To preserve patient privacy and for didactic purposes, case descriptions and pathology reports have been anonymized and partially fictionalized. The pathology images are representative images from a mixture of similar cases.

Invited Speakers

Michael Germain
Michael GermainCase Presenter | Baystate Medical Center, Springfield, MA, USA | No conflict of interest reported
Giovanna Crisi
Giovanna CrisiNephropathology Discussant | Baystate Medical Center, Springfield, MA, USA | No conflict of interest reported
Bradley Denker
Bradley DenkerNephrology Discussant | Beth Israel Deaconess Medical Center, Boston, MA, USA | No conflict of interest reported
Helmut Rennke
Helmut RennkeNephropathology Discussant | Brigham and Women's Hospital, Boston, MA, USA | No conflict of interest reported


A young woman in her 30s presented to her primary care physician with complaints of severe lower extremity edema. One month prior to presentation, she had no complaints and on routine exam, presented without edema and a reported creatinine of 0.8 mg/dl.

As part of the work up for her edema, she was found to have AKI with a creatinine 1.7 mg/dl.

3 weeks later, she was evaluated in kidney clinic and was found to have nephrotic range proteinuria, and an active urinary sediment. Her creatinine remains mostly unchanged over the past 3 weeks.

On review of system: with exception of edema, no other complaints.

Medical History:
Bacterial bloodstream infection 1 year ago

Physical Exam:
Hypertensive with significant lower extremity edema

Laboratory and other data:
Creatinine 1.7 mg/dl.
Low C3, normal C4.
Positive cryo, pending characterization.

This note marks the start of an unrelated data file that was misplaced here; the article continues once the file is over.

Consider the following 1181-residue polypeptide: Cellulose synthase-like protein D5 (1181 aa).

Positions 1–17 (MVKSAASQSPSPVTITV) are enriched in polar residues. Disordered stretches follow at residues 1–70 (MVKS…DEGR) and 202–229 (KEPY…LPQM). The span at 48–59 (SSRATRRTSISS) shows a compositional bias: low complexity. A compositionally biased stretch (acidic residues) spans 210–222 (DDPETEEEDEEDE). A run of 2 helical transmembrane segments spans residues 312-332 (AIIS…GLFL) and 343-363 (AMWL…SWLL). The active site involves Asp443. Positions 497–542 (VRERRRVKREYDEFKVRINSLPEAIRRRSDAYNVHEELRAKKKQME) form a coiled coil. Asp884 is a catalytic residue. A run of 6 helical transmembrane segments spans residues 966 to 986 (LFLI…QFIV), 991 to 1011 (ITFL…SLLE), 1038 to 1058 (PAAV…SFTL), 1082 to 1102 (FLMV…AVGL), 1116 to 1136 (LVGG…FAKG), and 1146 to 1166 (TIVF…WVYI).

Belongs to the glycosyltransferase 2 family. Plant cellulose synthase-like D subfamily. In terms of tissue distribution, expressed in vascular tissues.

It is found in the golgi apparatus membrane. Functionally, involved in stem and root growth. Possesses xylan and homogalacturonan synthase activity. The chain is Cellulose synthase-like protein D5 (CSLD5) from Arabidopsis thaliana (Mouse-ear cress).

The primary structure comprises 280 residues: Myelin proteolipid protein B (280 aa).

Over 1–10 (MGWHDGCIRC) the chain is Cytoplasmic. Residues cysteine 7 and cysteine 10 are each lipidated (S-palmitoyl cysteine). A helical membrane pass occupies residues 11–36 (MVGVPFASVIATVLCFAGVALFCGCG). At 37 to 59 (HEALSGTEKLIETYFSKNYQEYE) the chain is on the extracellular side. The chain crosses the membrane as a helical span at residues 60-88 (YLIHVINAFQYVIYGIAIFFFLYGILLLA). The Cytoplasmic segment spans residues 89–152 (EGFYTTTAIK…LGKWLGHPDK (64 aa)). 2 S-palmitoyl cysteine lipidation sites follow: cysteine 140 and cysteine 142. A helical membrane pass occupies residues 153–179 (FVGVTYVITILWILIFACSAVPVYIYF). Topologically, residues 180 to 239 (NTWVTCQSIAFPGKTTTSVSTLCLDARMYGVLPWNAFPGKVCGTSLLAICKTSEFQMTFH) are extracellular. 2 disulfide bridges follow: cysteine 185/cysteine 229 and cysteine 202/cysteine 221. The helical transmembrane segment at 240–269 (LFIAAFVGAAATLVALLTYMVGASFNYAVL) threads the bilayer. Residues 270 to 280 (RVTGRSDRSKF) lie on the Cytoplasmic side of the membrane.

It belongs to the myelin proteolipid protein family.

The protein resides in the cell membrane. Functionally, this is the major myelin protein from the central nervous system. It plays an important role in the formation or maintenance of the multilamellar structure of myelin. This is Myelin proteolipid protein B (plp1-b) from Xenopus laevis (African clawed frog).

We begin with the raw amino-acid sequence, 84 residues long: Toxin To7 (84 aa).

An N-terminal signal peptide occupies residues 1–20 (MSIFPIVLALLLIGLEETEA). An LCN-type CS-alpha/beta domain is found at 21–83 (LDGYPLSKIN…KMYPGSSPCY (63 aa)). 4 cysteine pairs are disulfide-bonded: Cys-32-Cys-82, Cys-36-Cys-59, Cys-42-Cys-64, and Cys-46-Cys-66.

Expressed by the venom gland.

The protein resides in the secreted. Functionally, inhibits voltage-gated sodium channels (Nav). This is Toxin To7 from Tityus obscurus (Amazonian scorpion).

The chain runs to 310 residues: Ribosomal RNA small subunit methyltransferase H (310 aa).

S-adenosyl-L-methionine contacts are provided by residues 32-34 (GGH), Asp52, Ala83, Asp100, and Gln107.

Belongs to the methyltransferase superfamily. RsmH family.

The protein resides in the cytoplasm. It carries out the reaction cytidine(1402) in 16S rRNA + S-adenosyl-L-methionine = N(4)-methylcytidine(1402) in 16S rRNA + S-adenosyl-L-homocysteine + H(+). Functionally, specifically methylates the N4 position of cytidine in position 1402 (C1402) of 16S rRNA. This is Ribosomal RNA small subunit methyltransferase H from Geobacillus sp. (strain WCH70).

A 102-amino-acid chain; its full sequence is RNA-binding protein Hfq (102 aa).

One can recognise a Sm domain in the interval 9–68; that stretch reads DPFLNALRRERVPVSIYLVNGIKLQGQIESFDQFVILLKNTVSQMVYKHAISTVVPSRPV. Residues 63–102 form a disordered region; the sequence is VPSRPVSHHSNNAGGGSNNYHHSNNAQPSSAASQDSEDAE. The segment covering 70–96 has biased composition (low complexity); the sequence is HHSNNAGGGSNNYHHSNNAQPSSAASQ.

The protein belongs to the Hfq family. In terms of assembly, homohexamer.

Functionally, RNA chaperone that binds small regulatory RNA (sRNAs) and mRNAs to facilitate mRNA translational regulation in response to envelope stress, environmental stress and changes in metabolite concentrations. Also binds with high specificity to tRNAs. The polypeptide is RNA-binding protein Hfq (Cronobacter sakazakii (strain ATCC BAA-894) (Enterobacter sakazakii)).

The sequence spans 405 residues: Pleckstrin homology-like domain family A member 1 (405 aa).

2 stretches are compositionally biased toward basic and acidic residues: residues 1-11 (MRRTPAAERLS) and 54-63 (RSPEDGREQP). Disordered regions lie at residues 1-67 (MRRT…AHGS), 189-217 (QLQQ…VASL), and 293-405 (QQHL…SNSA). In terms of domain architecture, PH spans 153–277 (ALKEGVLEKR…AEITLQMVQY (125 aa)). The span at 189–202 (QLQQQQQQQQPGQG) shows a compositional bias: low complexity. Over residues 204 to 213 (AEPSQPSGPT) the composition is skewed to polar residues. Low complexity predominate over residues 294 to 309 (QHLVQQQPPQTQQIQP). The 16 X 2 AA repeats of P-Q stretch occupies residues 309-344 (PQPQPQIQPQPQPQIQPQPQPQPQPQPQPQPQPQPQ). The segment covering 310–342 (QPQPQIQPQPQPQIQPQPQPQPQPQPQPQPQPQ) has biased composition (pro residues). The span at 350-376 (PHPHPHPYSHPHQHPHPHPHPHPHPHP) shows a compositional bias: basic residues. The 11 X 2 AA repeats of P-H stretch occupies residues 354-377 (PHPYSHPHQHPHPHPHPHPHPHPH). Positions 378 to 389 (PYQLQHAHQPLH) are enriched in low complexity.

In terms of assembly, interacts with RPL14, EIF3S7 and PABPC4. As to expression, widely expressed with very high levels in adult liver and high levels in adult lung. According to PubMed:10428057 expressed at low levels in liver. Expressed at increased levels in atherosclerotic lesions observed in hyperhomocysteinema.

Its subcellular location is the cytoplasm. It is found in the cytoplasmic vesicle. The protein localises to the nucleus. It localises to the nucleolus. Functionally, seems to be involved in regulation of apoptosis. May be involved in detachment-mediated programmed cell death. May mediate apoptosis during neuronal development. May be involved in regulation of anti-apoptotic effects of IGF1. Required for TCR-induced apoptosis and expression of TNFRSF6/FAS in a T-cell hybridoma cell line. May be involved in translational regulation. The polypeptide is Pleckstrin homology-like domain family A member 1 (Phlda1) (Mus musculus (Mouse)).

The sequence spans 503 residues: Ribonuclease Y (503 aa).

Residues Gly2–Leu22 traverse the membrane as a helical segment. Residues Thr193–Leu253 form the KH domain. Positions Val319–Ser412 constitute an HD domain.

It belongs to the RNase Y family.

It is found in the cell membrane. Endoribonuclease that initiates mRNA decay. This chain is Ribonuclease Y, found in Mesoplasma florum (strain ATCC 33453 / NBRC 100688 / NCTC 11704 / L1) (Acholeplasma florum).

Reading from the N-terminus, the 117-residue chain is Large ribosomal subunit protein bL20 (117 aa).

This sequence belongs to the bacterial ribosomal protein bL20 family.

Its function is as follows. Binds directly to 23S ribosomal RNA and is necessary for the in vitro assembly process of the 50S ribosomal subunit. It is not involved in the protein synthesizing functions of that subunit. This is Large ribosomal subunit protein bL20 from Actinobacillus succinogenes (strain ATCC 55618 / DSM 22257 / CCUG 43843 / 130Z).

All SLE test negative.
Mild polyclonal IGM elevation.
Thorough infectious workup negative.

Kidney Pathology

Pathology images pending

  • Diffuse proliferative glomerulonephritis with 40% cellular crescents and full-house IF consistent with lupus-like GN

  • Acute interstitial nephritis with acute tubular injury

  • Arteries and arterioles with no significant change

The three modality findings are most suggestive of a lupus-like diffuse proliferative GN. In absence of positive serologies for lupus, the findings may be drug induced or infectious in etiology. Cryoglobulins are not identified.

Glomeruli enlarged with diffuse global endocapillary proliferative lesions obliterating capillary lumina with variable margination of neutrophils. Subendothelial deposits in most tufts in a segmental distribution.

Wire loop deposits. No subepithelial spikes or deposits.

Some focal capillary PAS+ hyaline globules. Jones with GBM double contour formation.

Mesangiolysis and focal fibrinoid deposits/necrosis associated with ruptured GBMs.

Diffuse mild interstitial expansion and scattered lymphoplasmocytic infiltrates throughout the cortex.

Acute tubular injury is present with scattered dilated tubules and cellular casts.

No vascular microthrombi.

On EM: Narrowed and occluded capillary loops by swollen endothelial cells, influx of inflammatory cells, subendothelial widening, with cell interposition and debris.

Endothelial cells are swollen and contain tubuloreticular inclusions.

Cytoplasmic dense lipid bodies are identified. Electron dense deposits are identified in subendothelial, paramesangial, and mesangial areas (no organized structures, incl no cry like structures). Overall equally dense.

IF: Diffuse segmental or global peripheral subendothelial granular and confluent with some wire loops full house staining with IgG, IgM, C1q (3+), C3, kappa/lambda and IgA, and some fibrinogen

Questions posed & summary of key discussion points

1. What are the potential differential diagnoses in this case?
2. Any further diagnostic work up to be done?
3. How would you manage this patient next?

Author(s) of case summary:

Case summary pending

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